Most holidays worth their while encompass entire seasons, such as Christmas, for example. However, as you may have noticed there is a corporate push every year for us to think about the next holiday even sooner. While this has many negative side effects I figure I may as well embrace it.
Since Labor Day is really only good for college football and movie marathons cinematically it is as significant as Arbor Day, which means the next big day on the calendar is Halloween and we can start looking toward it starting now.
Daily I will be viewing films in the horror genre between now and then and sharing the wealth. Many, as is usually the case, will not be worth it so for every disappointment, I will try and suggest something worth while as well.
First, a comment on The Crazies’ status as yet another film in a long line of remakes: after having recently seen George A. Romero’s original film The Crazies (1973) I no longer opposed this remake. Typically they should be looked at on a film-by-film basis and the original could be improved on, so this was fine in theory if not in fact.
This film starts very strongly with some very notable scoring and some chilling scenes starting with the inciting incident on the baseball field. Most of the action in the beginning flows through Sheriff David Dutton (Timothy Olyphant) and it makes the mystery and horror very tight and close to the vest. The myopic view of the film allows for a very successful build in the horror as many of the characters we meet early fall prey to the disease.
The missteps begin kind of like an avalanche, one little rock rolls out of place and several other things follow. The first of these is that the jump to the assumption of contaminated drinking water is made very quickly, too quickly; it’s debated before they put a finger on anything else. Also, a touch at the beginning with the military satellite views and read outs in are a strength of the film and later they are a detriment because the military is too anonymous in this case.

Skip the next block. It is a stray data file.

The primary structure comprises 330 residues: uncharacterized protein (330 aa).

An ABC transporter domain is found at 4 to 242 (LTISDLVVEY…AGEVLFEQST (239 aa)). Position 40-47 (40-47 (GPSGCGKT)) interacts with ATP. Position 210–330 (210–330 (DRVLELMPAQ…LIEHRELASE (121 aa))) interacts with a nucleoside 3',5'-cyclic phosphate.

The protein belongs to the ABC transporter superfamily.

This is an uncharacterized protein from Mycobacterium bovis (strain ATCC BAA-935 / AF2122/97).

Around the time when the city becomes occupied by the military, which sets up its perimeter to contain the infection, the film starts to suffer. Those we assume to be uninfected are trying to escape but they take unnecessary detours and the pace starts to suffer with many drawn out skirmishes with small victorious moments of brilliance interspersed among the trite stock episodes.
It is ultimately cannot avoid the trappings of a virus film, which is essentially a zombie movie with a different enemy. There are suspicions of who is infected, killing first and asking questions later, and unease in the survivors and aside from trying to offer unique kills nothing exciting is added to the equation. As is the case with all of these films nothing is ever over, which means we could get more Crazies which would be unfortunate indeed.
Even with the military moving in and posing a threat they are like rats in a maze just trying to avoid dead ends where they can be caught and killed, and there is no light shone upon the townspeople’s situation for far too long. While it can be to a film’s advantage to have the audience know things characters don’t, this takes far too long and slows the film down because the characters do need to find out in order to act at some point. So if we’re ahead of the tale and have to wait for the characters to catch up that’s not good.
There was, however, a goodly amount of intended humor and good acting, especially for the horror genre, in this film. It’s just a shame the material doesn’t quite live up to their capabilities and the early promise the film showed, it truly was a textbook first act but unfortunately for The Crazies films have three.